Category: Fiction / General
Publisher: Faber & Faber
Publication date: 29 January 2009
Number of pages: 320
Prizes: Winner of Hughes & Hughes Irish Novel of the Year Award 2009.
Winner of Tubridy Show Listeners' Choice Award 2009.
Winner of Costa Novel Award 2008.
Winner of Costa Book of the Year 2008.
Shortlisted for Independent Booksellers' Week Book of the Year Award: Adults' Book of the Year 2009.
Nearing her one-hundredth birthday, Roseanne McNulty faces an uncertain future, as the Roscommon Regional Mental hospital where she's spent the best part of her adult life prepares for closure. Over the weeks leading up to this upheaval, she talks often with her psychiatrist Dr. Grene, and their relationship intensifies and complicates. Told through their respective journals, the story that emerges is at once shocking and deeply beautiful. Refracted through the haze of memory and retelling, Roseanne's story becomes an alternative, secret history of Ireland's changing character and the story of a life blighted by terrible mistreatment and ignorance, and yet marked still by love and passion and hope.
What the papers say:
These lives are reimagined in language of surpassing beauty. Above all it is the surpassing quality of Mr. Barry as language that gives it its power . . . Mr. Barry has said that his novels and plays often begin as poems (he is a published poet), but his language never clots the flow of his story; it never gives a whiff of labor and strain. It is like a song, with all the pulse of the Irish language, a song sung liltingly and plaintively from the top of Ben Bulben into the airy night. Dinitia Smith, "NY Times Daily Book Review". Just as he (Barry) describes people stopping in the street to look at Roseanne, so I often found myself stopping to look at the sentences he gave her, wanting to pause and copy them down . . . When I reached the last page, I did feel that I had shared a profound experience . . .Margot Livesey, "The Boston Globe". Luminous and lyrical. Pam Houston, "O Magazine" . I'd nominate Sebastian Barry, the most exhilarating prose stylist in Irish fiction which just about makes him, by definition, the best prose writer in the English language . . . Barry has shown a dazzling facility with poetry, drama and fiction, his works form a mosaic-like whole, though each stands on its own. He never uses a fancy word when a simple one will do; his characters speak a plain vocabulary, but in cadences tempered and honed into poetry . . . Sebastian Barry's achievement is unlike that of any other modern Western writer, a tapestry of interrelated works in different mediums woven from strands of his past and that of his country. "The Secret Scripture" fits seamlessly into a vision that seeks to restore with language that which has been taken away by history. Allen Barra, "Salon.com"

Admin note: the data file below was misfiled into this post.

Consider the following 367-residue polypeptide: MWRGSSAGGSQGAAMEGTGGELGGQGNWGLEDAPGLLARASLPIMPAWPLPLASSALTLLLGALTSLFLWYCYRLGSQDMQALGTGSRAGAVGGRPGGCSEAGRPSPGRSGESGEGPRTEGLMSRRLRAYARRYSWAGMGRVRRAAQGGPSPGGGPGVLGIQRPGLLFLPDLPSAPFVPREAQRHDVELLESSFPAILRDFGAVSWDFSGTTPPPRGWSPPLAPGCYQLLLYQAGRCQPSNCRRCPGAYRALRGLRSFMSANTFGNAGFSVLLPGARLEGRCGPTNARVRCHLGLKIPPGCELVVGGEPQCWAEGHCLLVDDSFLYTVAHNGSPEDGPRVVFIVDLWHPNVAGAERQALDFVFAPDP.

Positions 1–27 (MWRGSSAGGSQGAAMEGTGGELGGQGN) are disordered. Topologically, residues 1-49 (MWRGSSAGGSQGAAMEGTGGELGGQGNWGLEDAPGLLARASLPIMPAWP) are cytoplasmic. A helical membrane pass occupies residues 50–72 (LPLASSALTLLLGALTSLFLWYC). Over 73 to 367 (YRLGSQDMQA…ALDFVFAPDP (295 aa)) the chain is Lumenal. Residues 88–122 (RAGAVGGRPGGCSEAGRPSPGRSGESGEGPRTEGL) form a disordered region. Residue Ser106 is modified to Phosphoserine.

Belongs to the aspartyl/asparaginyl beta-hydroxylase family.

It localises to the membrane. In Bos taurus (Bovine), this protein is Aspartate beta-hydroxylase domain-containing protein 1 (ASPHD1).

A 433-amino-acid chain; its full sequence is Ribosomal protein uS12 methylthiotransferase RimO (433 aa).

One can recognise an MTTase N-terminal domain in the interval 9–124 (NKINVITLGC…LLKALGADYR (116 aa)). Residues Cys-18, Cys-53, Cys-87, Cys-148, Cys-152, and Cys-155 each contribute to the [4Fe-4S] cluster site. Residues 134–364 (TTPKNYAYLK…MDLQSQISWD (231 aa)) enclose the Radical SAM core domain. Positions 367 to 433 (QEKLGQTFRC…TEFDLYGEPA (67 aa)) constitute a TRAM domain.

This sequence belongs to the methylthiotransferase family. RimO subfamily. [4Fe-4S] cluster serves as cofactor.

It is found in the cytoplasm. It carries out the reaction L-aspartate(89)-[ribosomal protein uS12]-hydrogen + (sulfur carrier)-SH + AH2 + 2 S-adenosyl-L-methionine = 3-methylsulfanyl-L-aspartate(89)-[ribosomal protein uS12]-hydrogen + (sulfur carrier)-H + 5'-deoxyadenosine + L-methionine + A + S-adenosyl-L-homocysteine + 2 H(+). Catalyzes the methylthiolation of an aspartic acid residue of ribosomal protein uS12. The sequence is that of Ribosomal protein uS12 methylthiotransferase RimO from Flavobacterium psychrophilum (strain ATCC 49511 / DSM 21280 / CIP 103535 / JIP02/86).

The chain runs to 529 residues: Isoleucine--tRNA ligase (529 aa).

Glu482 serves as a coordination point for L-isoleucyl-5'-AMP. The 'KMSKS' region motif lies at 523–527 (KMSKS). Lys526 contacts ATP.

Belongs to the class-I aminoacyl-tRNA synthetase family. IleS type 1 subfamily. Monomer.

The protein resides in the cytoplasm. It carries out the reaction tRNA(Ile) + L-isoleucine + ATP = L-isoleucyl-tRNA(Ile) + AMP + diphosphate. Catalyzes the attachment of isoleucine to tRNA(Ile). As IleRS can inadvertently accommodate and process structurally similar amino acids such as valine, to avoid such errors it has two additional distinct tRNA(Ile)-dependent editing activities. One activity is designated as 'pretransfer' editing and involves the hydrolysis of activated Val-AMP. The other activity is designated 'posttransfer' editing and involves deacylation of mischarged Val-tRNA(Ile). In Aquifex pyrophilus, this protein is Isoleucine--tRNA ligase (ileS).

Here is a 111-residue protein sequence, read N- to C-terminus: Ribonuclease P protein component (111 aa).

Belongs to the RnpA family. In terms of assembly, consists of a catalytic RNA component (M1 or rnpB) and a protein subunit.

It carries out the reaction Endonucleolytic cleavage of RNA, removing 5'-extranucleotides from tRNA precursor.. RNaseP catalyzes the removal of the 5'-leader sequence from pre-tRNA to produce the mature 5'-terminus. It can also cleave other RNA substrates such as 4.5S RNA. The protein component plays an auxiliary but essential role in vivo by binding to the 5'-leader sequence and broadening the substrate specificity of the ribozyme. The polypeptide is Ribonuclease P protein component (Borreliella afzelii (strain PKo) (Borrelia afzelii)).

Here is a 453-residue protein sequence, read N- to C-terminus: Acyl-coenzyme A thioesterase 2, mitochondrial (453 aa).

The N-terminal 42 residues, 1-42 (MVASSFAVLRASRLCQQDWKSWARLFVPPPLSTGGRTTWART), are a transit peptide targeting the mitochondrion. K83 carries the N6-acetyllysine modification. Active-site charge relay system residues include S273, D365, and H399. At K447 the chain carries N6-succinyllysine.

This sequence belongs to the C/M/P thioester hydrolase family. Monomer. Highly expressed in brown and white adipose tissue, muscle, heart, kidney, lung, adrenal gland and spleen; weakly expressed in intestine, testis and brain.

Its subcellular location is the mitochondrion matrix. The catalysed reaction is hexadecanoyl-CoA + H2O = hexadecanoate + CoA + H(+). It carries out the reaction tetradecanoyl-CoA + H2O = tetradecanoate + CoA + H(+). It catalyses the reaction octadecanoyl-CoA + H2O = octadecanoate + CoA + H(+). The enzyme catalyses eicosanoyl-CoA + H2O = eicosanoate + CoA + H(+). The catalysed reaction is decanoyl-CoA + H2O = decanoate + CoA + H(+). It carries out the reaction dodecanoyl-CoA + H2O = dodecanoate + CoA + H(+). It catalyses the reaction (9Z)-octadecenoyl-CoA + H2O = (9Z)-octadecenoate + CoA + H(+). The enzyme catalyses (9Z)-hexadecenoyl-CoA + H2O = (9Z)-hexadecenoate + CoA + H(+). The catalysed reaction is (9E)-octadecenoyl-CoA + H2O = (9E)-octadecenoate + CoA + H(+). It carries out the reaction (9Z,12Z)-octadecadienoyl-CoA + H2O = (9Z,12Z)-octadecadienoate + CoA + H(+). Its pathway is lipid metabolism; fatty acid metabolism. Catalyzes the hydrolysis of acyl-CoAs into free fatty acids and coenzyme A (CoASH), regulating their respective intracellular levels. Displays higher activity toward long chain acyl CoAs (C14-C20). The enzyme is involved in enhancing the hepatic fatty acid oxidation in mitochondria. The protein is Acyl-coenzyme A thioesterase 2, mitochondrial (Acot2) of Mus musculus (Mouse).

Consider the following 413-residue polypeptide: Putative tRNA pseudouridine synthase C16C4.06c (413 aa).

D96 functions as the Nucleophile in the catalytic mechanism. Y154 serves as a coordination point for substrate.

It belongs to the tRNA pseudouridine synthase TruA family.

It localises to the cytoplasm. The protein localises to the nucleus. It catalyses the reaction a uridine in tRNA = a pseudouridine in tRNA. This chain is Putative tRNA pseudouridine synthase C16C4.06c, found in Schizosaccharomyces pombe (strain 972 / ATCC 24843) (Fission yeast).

Sebastian Barry was born in Dublin in 1955 and educated at The Catholic University School and Trinity College, Dublin, where he was later Writer Fellow in 1996. His plays include Boss Grady's Boys (1988), The Steward of Christendom (1995), Our Lady of Sligo (1998), and The Pride of Parnell Street (2007), and his novels, The Whereabouts of Eneas McNulty (1998), Annie Dunne (2002), and most recently A Long Long Way (2005), which was the Dublin: One City One Book choice for 2007 and was shortlisted for the Man Booker and the Dublin International Impac Prize. He has won among other awards the Irish-America Fund Literary Award, The Christopher Ewart-Biggs Prize, the London Critics Circle Award, and The Kerry Group Irish Fiction Prize. He lives in Wicklow with his wife Ali and three children, Merlin, Coral and Tobias.
In Stock: 33 copies